The biggest lesson an M.B.A. program can teach you is to not miss a business opportunity. Mercy College M.B.A. Student, Trevor Cookler, was working for Apple by day, and designing websites and taking classes by night when two guys, Elie Maroun and Jordan Stern, asked him to do something he had been asked to do a thousand times – design a webpage. During the meeting, Cookler was shown the blueprints for a new non-profit called Music Beats Hearts. The company would place new fully loaded iPods in the hands of sick children and adults in hospitals. The concept was simple – hospital stays can be dreadful but music can relieve that. Cookler turned down a commissioned offer to build the website – and instead asked to be part of the team, building the company from the ground up. In exchange for taking on the webpage, Cookler convinced the two men to let him become a partner in Music Beats Hearts. And, they agreed.
“I just knew this was something special,” said Cookler, a Jericho, Long Island native. “I didn’t want to be hired by them – I wanted to be partners with them. I found a brand that I believed in – that I wanted to align myself with.”
Cookler, who has a University of Michigan undergraduate degree and is presently enrolled in Mercy’s M.B.A. program, is not only a founding member of Music Beats Hearts, but he also compiles and analyzes website statistics and manages online donations.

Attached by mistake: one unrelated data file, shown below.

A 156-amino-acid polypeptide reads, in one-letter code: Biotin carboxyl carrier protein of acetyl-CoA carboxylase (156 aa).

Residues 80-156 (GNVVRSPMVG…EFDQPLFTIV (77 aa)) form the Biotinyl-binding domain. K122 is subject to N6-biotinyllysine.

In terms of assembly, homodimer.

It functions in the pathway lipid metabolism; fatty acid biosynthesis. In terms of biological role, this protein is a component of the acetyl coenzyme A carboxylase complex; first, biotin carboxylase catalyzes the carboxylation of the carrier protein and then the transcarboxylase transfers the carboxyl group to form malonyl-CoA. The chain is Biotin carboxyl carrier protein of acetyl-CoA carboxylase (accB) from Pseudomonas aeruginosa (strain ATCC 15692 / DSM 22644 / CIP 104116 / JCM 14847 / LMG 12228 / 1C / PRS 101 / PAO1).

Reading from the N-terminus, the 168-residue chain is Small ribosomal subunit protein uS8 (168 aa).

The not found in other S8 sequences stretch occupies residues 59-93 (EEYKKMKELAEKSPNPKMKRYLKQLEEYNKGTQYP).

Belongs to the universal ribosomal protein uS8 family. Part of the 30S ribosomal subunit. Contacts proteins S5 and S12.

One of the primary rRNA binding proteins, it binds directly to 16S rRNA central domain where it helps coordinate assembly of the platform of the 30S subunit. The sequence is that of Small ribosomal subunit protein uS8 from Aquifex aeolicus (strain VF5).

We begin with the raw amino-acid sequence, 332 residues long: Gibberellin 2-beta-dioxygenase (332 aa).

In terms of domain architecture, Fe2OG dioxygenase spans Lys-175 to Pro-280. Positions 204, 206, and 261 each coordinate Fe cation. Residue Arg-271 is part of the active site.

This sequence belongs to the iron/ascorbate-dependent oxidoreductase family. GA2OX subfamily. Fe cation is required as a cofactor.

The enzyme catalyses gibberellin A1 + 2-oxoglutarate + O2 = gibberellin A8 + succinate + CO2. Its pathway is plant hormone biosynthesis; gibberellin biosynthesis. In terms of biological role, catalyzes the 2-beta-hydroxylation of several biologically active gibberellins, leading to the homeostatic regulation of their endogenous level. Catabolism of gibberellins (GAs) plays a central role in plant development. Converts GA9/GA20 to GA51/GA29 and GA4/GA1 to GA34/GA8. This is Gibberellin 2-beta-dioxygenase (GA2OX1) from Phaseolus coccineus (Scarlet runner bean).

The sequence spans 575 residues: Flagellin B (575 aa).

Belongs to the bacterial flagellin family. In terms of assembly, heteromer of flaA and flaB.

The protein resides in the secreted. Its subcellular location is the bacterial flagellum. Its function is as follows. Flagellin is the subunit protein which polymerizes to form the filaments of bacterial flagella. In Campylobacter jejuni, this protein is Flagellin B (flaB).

The company launched in November 2014. Instagram posts by Kardashian family members, Hillary Duff, Victor Cruz, Fabulous and others propelled them into success. The relatively new company has already raised hundreds of thousands of dollars in less than a year. Cookler said they pay for all the songs right off of iTunes.
“We are getting donations from all over the country. So many times the donations come in with amazing notes about how music saved them during their darkest times. One woman from Ontario wrote, ‘I am donating because music saves my life every day. It continues to give me strength, and everyone deserves to feel the beat of positivity and healing!’ Another donor from California wrote, ‘I’m donating because my 17 year old son suffered a stroke last summer and was in the hospital for 9 long days of tests, surgery and recovery. He had his earbuds in a majority of that time, and I know that made a difference’.”
Many of the iPods go out to children, but people of any age can be recipients. So far, Music Beats Hearts has donated iPods at Robert Wood Johnson University Hospital in New Jersey and St. Mary’s Hospital for Children in Queens.
“Going to the hospitals to hand out the iPods is a truly incredible experience. Music has the ability to make people smile, change their outlook – to see it happen reconfirms why we created the non-profit.”
Cookler said his studies at Mercy College have helped him in his new role at Music Beats Hearts. “In class I learned a great deal about project management. How to make quick decisions and manage others – now that classroom lesson is being used every day in my role at Music Beats Hearts.” Cookler said there have also been times where he has looked to M.B.A. Dean and Professor Ray Manganelli for advice – “he has gotten an ear full of questions along the way.”
While the organization is still new, Cookler said they are looking to expand and bring iPods to more hospitals all across the United States by years end. To learn more visitwww.MusicBeatsHearts.org